I asked for $500 and, to be safe, I made up an address, a name (Mary) and a Social Security number. The site asked for more sensitive stuff — a bank account number and a routing number — and I made that up, too.
Kmart's plan to be open for 41 straight hours beginning at 6 a.m. Thanksgiving morning is drawing criticism. At this Kmart store in Connecticut, shoppers wait in line to take advantage of sales on Thanksgiving Day.
Originally published on Tue November 5, 2013 5:10 pm
It's only been hours since Kmart announced its Black Friday plan — to remain open for 41 hours in a row beginning early on Thanksgiving Day. But online critics are throwing a red light on the plan, with some calling the company a Grinch for its aggressive approach to the start of the Christmas shopping season.
Technology giant Apple is buying a large manufacturing space in Arizona, where high-tech glass for its devices will be produced. The move is being hailed in Arizona, where the economy remains slowed by the U.S. housing market crisis.
From Phoenix, Mark Moran of member station KJZZ reports for our Newscast unit:
Big box retailer Target said it will remove questions about prior arrests on its job applications, but many companies still ask. Host Michel Martin speaks with Madeline Neighly from the National Employment Law Project and Elizabeth Milito from the National Federation of Independent Businesses about the pros and cons of the practice.
It's open enrollment time again, the autumn period when many people with job-based health insurance ante up for another year.
Although news reports have fixated on the problems with the online health marketplaces that launched Oct. 1, for the vast majority of people that's a nonissue. If they get insurance through a job at a company that has at least 50 employees, they probably won't be using the marketplaces, also called exchanges.
Luxury property in the Big Apple goes for an average of around $2,000 a square foot. Much cheaper than comparable apartments in London at nearly $10,000 a square foot or $8,800 in Hong Kong. But The New York Times reports with the wealthy flocking to Manhattan, prices are going up.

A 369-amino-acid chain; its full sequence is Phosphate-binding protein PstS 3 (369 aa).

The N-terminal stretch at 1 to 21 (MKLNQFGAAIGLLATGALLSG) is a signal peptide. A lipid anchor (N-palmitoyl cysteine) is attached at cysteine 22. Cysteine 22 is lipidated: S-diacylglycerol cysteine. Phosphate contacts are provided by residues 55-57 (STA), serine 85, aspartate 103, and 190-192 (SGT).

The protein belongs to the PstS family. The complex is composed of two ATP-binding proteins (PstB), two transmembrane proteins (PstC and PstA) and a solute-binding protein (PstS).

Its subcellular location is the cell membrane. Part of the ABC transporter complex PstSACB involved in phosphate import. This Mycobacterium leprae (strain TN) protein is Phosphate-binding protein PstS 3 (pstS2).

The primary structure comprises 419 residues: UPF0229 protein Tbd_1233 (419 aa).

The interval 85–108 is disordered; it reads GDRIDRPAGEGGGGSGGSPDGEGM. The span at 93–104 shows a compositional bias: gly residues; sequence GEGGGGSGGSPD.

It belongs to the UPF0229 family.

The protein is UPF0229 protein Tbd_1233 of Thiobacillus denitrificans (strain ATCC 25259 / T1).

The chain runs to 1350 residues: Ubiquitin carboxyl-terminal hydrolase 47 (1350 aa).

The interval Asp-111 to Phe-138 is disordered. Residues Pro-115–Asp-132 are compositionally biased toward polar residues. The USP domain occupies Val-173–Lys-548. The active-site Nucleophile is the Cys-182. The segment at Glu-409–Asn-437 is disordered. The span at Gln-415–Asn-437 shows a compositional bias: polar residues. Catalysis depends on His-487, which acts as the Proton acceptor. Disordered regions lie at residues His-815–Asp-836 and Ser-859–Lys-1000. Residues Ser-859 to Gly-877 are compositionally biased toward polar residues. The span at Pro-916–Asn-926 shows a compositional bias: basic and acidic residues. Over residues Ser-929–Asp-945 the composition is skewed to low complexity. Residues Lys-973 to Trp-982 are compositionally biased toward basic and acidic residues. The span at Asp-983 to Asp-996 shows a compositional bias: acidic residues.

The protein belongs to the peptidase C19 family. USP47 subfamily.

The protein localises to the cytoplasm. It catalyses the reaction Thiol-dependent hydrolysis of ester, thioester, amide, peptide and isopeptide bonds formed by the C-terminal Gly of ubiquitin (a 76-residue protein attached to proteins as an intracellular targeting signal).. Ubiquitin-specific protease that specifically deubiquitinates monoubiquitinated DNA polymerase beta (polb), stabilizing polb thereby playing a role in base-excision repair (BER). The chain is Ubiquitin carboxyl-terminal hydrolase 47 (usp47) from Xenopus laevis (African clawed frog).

With a vote of 61-30, the Senate voted to move forward on legislation that would prohibit workplace discrimination on the basis of sexual orientation and gender identity. Monday's vote opens the floor to debate on the bill and the Senate is expected to schedule a full vote by week's end.
Johnson & Johnson became the latest drugmaker to reach a costly agreement with the federal government over charges of improper marketing. The widely anticipated settlement, unveiled Monday, covers Natrecor, a drug for congestive heart failure, and antipsychotics Risperdal and Invega.
Originally published on Tue November 5, 2013 3:24 am
Last year, Sacramento Kings fans were saying goodbye, expecting the NBA team to move to Seattle. But new ownership came together just in time, and the Kings stayed put. The new management plans to build the Kings into a contender, and a big part of that blueprint involves building up a fan base in — believe it or not — India.
More than 12 million Americans buy health insurance on their own, and many are getting cancellation notices because their individual coverage does not meet the standards of the Affordable Care Act. This is causing anxiety and anger — especially since most of these people can't get onto the healthcare.gov website to figure out their options for 2014.
Originally published on Tue November 5, 2013 3:15 am
The world's top 100 billionaires have a combined fortune of $2.1 trillion, according to Bloomberg Markets magazine. In the latest issue out Tuesday, it lists the richest of the rich. Morning Edition's David Greene talked to editor Matthew Miller, who oversees the rankings.
Sportvision uses helicopter and water-based platforms to superimpose the national flags of competing teams over broadcasts of the America's Cup sailing competitions.
Credit Courtesy of Sportvision
Sportvision creates its on-screen graphics, like the Virtual Yellow 1st & Ten line, with infrared sensors attached to uniforms and positioned around the stadium. The line shows viewers how far the offense has to advance the ball to earn a first down.